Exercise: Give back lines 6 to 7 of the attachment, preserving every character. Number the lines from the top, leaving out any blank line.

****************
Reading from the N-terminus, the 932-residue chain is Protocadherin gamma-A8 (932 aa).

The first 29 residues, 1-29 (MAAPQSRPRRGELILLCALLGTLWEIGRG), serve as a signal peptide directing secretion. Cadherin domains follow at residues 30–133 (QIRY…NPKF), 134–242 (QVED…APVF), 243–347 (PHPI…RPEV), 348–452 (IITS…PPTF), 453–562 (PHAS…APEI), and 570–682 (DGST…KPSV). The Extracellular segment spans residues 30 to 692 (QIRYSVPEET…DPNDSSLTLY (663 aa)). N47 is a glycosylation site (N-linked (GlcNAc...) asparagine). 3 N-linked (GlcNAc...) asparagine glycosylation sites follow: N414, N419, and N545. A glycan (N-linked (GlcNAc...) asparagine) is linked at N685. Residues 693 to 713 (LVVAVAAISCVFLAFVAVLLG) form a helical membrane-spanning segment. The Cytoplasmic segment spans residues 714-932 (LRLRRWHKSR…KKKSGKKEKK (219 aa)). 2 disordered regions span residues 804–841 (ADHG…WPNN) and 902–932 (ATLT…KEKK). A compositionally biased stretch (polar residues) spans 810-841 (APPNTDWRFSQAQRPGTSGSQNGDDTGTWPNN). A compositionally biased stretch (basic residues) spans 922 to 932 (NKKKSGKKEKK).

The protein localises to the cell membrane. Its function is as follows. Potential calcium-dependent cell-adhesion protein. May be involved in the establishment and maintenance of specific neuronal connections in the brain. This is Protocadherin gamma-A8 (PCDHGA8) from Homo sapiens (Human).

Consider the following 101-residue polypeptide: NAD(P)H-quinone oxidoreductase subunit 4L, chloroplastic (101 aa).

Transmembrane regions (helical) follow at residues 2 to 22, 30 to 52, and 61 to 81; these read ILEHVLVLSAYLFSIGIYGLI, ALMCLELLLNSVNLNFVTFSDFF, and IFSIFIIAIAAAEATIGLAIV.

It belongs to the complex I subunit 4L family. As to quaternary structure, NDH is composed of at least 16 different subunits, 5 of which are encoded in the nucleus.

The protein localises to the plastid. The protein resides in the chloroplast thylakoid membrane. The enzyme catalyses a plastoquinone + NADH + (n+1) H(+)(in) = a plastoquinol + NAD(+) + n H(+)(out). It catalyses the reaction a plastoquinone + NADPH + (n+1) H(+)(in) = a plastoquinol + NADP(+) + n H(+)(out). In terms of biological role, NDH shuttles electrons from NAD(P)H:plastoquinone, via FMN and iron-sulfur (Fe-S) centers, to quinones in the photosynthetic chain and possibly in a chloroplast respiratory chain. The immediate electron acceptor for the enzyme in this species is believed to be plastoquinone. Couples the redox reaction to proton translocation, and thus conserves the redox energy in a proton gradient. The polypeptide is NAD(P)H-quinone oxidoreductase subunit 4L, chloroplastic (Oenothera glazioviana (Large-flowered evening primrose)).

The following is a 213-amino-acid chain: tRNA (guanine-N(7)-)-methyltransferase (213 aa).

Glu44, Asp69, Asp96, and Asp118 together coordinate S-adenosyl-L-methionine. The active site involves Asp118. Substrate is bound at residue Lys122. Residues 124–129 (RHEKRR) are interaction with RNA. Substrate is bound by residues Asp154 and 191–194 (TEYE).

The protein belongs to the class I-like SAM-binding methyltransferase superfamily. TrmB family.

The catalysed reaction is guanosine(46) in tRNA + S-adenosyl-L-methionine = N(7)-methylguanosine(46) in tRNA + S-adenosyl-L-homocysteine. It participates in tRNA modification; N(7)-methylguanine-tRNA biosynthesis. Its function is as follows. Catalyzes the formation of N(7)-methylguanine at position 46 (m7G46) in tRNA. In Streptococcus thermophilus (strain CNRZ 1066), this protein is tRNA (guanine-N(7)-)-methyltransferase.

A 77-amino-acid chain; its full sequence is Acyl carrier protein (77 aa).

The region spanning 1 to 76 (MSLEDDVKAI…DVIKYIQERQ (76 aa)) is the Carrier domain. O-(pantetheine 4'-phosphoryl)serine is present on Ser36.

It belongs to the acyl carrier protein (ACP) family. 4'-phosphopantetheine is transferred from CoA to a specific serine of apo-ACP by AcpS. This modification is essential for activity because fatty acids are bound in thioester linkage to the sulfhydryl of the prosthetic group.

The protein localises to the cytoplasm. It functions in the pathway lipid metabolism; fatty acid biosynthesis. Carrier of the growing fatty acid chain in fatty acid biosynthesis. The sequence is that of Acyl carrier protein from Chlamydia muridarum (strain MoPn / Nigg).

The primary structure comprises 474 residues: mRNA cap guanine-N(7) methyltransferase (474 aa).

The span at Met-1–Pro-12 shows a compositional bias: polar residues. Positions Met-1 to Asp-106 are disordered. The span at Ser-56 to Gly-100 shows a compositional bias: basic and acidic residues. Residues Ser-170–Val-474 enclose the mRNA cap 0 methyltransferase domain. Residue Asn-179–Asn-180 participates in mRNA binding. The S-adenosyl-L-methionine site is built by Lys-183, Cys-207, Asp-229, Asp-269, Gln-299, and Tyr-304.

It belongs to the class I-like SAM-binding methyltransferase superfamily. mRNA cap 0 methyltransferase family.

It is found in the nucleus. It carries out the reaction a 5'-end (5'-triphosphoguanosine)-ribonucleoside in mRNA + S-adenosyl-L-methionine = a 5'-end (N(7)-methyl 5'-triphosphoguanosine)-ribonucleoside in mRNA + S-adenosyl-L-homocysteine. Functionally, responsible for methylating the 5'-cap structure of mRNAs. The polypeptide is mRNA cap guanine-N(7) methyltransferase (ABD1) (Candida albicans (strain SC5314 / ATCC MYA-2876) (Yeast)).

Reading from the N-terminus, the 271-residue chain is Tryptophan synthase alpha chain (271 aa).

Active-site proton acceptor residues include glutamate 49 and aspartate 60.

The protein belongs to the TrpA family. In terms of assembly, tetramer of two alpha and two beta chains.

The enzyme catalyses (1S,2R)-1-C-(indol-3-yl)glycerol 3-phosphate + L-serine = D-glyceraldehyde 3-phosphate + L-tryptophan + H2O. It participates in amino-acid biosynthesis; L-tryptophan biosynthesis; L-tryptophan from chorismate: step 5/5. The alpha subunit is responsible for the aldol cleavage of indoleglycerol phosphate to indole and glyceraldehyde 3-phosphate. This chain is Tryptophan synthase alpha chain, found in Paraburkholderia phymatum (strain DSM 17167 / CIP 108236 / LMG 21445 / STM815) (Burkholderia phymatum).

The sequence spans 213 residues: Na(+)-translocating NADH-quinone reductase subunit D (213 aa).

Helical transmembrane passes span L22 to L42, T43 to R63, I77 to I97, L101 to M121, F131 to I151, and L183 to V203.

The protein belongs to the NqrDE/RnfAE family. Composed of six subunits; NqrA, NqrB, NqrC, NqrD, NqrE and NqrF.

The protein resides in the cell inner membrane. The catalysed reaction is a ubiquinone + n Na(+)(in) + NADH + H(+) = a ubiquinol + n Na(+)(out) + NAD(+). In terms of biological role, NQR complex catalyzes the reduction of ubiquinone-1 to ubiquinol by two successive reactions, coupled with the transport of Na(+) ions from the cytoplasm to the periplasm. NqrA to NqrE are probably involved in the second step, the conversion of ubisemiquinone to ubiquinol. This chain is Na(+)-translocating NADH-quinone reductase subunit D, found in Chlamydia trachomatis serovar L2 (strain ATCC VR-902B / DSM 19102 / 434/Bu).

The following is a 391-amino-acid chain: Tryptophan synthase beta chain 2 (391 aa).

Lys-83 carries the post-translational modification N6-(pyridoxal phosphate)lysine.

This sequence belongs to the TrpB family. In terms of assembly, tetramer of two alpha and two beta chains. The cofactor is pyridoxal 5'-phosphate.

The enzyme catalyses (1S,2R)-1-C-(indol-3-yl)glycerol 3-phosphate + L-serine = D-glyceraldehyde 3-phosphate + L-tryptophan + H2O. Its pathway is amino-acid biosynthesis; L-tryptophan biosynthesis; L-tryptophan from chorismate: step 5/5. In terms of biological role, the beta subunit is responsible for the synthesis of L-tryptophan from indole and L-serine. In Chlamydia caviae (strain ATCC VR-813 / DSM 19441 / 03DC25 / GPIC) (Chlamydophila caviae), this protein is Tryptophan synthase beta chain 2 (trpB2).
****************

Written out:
It belongs to the complex I subunit 4L family. As to quaternary structure, NDH is composed of at least 16 different subunits, 5 of which are encoded in the nucleus.

The protein localises to the plastid. The protein resides in the chloroplast thylakoid membrane. The enzyme catalyses a plastoquinone + NADH + (n+1) H(+)(in) = a plastoquinol + NAD(+) + n H(+)(out). It catalyses the reaction a plastoquinone + NADPH + (n+1) H(+)(in) = a plastoquinol + NADP(+) + n H(+)(out). In terms of biological role, NDH shuttles electrons from NAD(P)H:plastoquinone, via FMN and iron-sulfur (Fe-S) centers, to quinones in the photosynthetic chain and possibly in a chloroplast respiratory chain. The immediate electron acceptor for the enzyme in this species is believed to be plastoquinone. Couples the redox reaction to proton translocation, and thus conserves the redox energy in a proton gradient. The polypeptide is NAD(P)H-quinone oxidoreductase subunit 4L, chloroplastic (Oenothera glazioviana (Large-flowered evening primrose)).